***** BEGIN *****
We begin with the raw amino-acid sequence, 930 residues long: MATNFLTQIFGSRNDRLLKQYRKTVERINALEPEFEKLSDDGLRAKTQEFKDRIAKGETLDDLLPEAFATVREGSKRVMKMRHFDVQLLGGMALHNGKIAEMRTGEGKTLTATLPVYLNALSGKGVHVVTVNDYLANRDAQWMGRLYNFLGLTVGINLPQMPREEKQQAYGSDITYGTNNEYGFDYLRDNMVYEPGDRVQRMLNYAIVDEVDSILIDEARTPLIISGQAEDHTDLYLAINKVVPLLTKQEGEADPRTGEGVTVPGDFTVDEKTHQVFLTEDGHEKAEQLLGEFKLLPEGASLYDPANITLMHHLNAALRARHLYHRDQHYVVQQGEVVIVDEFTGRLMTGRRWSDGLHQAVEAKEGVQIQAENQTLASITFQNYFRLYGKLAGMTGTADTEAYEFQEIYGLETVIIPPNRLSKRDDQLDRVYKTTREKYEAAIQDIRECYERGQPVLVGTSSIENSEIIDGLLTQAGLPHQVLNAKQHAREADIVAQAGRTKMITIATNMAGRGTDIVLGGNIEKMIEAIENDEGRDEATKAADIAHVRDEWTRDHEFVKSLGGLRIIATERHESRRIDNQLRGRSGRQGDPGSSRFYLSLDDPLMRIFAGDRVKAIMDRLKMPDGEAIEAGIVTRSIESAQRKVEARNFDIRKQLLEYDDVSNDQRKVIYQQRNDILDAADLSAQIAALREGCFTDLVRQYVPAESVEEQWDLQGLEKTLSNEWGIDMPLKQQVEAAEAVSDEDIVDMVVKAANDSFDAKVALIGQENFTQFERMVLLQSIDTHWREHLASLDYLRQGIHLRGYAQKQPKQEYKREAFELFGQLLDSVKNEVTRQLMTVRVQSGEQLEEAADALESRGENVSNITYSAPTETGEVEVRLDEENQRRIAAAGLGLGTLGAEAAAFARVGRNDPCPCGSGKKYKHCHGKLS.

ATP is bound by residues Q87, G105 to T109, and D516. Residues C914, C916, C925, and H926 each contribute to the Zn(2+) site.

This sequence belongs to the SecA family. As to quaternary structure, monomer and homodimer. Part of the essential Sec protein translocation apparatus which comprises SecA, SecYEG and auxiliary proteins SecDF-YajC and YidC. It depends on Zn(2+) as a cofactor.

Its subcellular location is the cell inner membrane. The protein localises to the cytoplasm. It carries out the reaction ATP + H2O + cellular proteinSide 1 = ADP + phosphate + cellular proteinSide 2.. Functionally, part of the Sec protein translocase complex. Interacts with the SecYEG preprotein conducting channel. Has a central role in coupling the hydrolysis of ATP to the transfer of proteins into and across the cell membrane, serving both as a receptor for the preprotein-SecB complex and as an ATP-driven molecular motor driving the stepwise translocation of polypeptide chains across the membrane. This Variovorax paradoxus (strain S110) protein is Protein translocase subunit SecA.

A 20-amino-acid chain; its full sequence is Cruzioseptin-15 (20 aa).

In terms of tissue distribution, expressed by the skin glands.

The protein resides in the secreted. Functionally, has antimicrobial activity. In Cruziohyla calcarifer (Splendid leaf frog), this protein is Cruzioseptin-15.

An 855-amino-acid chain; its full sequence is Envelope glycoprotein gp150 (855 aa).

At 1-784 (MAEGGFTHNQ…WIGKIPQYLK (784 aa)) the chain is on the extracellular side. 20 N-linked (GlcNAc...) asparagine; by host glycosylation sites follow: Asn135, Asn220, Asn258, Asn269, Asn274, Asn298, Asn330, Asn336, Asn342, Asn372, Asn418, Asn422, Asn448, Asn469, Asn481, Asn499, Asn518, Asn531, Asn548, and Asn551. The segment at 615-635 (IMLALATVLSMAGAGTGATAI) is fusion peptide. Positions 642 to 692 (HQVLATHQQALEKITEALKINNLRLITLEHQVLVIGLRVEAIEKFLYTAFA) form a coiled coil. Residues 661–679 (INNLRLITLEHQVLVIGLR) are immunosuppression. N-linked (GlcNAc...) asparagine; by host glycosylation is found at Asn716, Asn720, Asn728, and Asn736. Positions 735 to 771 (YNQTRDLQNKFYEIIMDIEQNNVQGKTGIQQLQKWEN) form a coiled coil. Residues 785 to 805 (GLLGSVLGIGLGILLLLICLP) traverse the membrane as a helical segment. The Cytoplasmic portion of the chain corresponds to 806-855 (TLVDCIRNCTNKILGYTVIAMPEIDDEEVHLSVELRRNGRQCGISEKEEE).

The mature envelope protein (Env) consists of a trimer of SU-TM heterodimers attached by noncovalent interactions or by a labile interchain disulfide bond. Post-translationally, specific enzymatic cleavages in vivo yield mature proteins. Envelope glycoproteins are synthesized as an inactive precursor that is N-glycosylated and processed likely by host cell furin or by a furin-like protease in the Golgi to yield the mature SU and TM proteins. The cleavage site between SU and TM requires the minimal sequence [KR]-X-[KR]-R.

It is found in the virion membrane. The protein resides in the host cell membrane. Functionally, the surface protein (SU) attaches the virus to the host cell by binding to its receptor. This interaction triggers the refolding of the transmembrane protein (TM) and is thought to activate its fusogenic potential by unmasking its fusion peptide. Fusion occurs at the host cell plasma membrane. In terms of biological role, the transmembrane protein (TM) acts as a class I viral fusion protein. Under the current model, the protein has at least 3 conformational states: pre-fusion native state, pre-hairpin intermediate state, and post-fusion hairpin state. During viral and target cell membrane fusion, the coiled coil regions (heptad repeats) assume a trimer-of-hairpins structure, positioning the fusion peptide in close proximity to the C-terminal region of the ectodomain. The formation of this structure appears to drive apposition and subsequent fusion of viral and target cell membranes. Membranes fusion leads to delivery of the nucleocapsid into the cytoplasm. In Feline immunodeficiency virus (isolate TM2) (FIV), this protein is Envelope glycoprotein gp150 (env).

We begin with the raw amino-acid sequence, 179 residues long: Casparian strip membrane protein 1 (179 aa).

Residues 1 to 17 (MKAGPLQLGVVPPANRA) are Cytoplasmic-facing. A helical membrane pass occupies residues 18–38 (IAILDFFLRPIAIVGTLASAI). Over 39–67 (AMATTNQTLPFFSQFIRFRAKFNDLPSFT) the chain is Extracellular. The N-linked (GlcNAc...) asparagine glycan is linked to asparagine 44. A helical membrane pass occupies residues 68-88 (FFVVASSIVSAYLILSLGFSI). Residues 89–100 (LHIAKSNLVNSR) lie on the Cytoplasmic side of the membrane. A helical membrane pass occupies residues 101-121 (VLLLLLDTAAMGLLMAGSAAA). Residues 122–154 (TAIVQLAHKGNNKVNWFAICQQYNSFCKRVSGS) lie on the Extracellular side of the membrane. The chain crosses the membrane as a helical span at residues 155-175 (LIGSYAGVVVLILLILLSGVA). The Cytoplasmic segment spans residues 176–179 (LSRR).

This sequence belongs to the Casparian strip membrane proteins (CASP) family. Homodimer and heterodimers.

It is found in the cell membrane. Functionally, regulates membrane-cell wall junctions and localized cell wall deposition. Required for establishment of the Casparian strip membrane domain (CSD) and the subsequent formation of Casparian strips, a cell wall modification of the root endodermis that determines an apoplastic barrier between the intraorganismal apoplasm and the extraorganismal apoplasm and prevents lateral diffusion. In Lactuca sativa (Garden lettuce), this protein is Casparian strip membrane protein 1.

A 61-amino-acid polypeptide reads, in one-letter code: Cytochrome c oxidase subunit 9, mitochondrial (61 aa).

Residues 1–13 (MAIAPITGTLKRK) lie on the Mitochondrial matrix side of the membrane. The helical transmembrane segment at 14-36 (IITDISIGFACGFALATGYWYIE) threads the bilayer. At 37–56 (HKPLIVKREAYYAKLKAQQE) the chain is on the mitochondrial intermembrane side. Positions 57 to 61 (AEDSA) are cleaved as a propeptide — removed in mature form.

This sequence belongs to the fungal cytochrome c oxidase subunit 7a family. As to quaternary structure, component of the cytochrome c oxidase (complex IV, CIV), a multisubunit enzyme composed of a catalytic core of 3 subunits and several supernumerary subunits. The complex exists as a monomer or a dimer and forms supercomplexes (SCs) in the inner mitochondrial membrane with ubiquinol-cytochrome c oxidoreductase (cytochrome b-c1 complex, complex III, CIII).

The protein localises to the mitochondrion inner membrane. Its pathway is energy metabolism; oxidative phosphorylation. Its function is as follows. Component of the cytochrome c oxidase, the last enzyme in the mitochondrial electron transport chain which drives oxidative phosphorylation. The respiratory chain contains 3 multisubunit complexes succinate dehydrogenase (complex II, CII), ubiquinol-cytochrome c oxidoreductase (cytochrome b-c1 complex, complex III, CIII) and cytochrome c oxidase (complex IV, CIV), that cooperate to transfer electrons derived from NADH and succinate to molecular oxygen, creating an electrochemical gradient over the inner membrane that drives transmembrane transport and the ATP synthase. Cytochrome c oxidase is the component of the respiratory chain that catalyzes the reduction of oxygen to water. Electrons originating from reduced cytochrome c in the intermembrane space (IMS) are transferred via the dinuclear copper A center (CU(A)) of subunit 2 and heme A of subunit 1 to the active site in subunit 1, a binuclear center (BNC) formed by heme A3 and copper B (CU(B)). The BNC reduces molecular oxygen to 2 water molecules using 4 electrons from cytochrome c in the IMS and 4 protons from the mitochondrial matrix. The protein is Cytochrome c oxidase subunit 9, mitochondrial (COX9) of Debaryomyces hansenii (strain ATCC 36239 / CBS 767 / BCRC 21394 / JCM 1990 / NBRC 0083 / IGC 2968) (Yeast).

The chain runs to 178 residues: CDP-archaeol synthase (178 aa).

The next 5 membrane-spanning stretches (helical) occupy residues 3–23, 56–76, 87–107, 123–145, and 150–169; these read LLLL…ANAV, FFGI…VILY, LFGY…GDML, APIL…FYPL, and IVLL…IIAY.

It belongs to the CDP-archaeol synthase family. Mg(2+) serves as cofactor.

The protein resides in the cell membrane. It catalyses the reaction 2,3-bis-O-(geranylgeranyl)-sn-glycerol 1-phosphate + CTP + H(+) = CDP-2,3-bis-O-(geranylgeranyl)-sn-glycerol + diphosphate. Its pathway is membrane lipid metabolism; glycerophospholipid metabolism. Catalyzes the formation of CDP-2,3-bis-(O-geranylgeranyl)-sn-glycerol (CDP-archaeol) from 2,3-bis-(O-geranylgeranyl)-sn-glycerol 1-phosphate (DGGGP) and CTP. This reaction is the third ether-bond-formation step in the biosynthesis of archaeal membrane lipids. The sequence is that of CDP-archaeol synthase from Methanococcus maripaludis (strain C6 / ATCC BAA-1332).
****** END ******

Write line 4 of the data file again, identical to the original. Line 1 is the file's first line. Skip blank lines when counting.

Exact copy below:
Its subcellular location is the cell inner membrane. The protein localises to the cytoplasm. It carries out the reaction ATP + H2O + cellular proteinSide 1 = ADP + phosphate + cellular proteinSide 2.. Functionally, part of the Sec protein translocase complex. Interacts with the SecYEG preprotein conducting channel. Has a central role in coupling the hydrolysis of ATP to the transfer of proteins into and across the cell membrane, serving both as a receptor for the preprotein-SecB complex and as an ATP-driven molecular motor driving the stepwise translocation of polypeptide chains across the membrane. This Variovorax paradoxus (strain S110) protein is Protein translocase subunit SecA.